A while back I reviewed RBI Baseball 17 and thought it was a crappy way to bring the series to Switch. However, the folks at the MLB seemed to think so as well; they openly expressed their disappointment with the way the series was being handled. For the first time, a new installment was being created by the MLB themselves rather than outsourced to some other developer. The resulting RBI Baseball 18 sounded interesting if only because they explicitly said they would try and improve on the series formula.
Fast forward to March 2018 – the game was released on PlayStation 4 and Xbox One to below-average reception and the Nintendo Switch version remained MIA. The Switch version wouldn’t come out for another three months (and even then, we only have a digital version so far). My optimism waned given the past couple of events surrounding the game but I was still willing to see how they were able to make this one better than before. Now that RBI Baseball 18 is finally sitting on my Switch, how do I feel about it? Well…
The game kicks off with a stylistic video montage of various players (not taken from gameplay) which is actually a pretty cool addition; it really pumps me up for what’s to come. And what follows is a drastic menu overhaul that looks about as premium as what you would see in AAA sports franchises. There was clearly a lot more effort put into RBI Baseball 18‘s presentation than the aggressively bland layouts of 17.
So how far does this extend to when you’re on the field? Well, it does look cleaner than before. The players have more defined features in their models to make them stand out from each other, fields have more polish and details previously not present. In fact, the people in the audience are made with actual 3D models instead of Nintendo 64-style 2D cardboard cutouts this time! Perhaps the best part is the framerate. It still isn’t 60 FPS, but it is nevertheless bumped up slightly for a smoother experience. However, there are still some rough cracks carried over from previous games, like graphical pop-ins and abrupt cuts when the player is called Out. I can also hardly tell if the audience reacts to the game at all.
The sound effects and announcer voice clips are mostly carried over from the previous games. Thankfully, there is one big portion of the audio that’s been improved on: The music! A batch of licensed songs have been tossed into the production, and they do a good job at breathing life into the otherwise standard sound design. From “Say Yes” to “Testify”, there is a nice variety of music to listen to on the menu. I do kind of miss that cute little jingle from 17 in between times where players change sides though.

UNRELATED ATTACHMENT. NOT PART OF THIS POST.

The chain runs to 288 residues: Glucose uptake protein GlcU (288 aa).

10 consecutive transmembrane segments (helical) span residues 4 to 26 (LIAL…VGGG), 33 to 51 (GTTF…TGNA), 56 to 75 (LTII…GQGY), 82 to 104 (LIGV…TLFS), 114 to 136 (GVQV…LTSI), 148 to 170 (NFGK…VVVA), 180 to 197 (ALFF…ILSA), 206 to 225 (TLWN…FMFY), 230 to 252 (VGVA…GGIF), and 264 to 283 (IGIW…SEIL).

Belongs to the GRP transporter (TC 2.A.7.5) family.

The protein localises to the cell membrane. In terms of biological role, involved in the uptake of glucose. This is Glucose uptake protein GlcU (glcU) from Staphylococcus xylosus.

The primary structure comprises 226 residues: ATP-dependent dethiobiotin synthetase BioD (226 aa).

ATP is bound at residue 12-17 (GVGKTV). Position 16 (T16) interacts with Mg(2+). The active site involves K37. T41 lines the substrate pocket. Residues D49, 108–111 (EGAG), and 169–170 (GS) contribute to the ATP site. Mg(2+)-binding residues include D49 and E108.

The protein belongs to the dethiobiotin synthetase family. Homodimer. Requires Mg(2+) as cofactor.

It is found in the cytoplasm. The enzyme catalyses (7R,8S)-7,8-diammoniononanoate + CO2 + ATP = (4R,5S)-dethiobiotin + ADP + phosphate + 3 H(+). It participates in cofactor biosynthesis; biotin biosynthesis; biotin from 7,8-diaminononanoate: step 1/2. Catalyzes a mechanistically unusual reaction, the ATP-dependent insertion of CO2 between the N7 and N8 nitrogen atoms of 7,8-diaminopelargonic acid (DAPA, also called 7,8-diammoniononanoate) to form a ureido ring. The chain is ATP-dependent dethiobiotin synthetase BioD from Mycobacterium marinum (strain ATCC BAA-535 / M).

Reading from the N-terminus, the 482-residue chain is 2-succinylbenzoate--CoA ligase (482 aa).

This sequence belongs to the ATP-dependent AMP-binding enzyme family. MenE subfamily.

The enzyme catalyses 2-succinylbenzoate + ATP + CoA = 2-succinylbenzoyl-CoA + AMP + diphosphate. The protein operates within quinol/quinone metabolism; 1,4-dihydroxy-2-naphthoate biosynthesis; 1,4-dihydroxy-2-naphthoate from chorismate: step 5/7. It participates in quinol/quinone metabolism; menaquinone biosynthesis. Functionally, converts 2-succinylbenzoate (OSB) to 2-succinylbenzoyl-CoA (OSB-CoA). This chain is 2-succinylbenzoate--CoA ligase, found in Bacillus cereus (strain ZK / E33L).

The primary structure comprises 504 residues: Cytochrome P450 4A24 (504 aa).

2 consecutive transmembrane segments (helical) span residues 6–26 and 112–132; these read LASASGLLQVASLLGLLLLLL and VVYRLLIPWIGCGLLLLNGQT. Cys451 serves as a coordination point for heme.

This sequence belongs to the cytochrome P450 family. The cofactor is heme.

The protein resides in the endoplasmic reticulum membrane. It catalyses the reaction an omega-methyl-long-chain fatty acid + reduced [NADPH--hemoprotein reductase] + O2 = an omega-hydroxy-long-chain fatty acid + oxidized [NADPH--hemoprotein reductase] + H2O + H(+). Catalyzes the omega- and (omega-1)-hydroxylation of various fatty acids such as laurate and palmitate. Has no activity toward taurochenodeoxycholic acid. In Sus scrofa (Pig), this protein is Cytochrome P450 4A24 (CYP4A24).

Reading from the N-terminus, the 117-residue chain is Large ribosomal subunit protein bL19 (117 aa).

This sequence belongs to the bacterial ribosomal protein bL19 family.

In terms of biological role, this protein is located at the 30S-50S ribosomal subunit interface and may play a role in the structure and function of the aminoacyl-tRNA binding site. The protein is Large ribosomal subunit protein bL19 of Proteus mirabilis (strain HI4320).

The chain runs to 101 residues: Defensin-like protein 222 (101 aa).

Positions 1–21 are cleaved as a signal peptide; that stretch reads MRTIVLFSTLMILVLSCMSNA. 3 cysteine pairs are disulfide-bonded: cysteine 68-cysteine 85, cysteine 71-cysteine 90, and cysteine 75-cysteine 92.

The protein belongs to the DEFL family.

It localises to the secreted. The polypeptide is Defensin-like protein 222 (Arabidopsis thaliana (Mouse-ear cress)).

Here’s where the package starts to really falter. RBI Baseball 18 carries over the gameplay engine of the previous installments. As unsurprising as it is, the fact that there’s a new development team led me to believe that there would be a much bigger overhaul of the mechanics. Instead, I’m going through the same dodgy batting elements. It seems the MLB are really just using the established engine to build off of it rather than begin from scratch. The CPU is very slightly easier to take on, and pitching still works fine enough (but not without quirky fieldrunning AI). Yet, it still feels like I’m fighting the gameplay more often than I am enjoying it.
Easily the worst part about RBI Baseball 18 is that, just like the last game, online multiplayer is suspiciously absent. I could have sworn they announced that this would be the one to feature it for Switch! They delayed this particular version for three whole months and it still doesn’t have it. You get to download roster updates like before but the notification for it sounded like it was required if I wanted to play online. Yet there’s nothing of the sort. There is a new Home Run Derby mode,but this mini-game is weakened by the fact that home runs could hardly ever be hit in this game. If anything, it doubles down on what makes the batting such a big problem.
The overall quality of the product makes me question if they really did try their hardest to make RBI Baseball 18 a decent game. For a true overhaul to happen for the better it would take more than a year and require more than touching up the presentation. With that said, it may be best for this franchise to be put to bed for a little while. It could use that rest to reflect on its position as a hand-me-down baseball game for people that don’t have access to MLB: The Show.
Review copy provided by MLB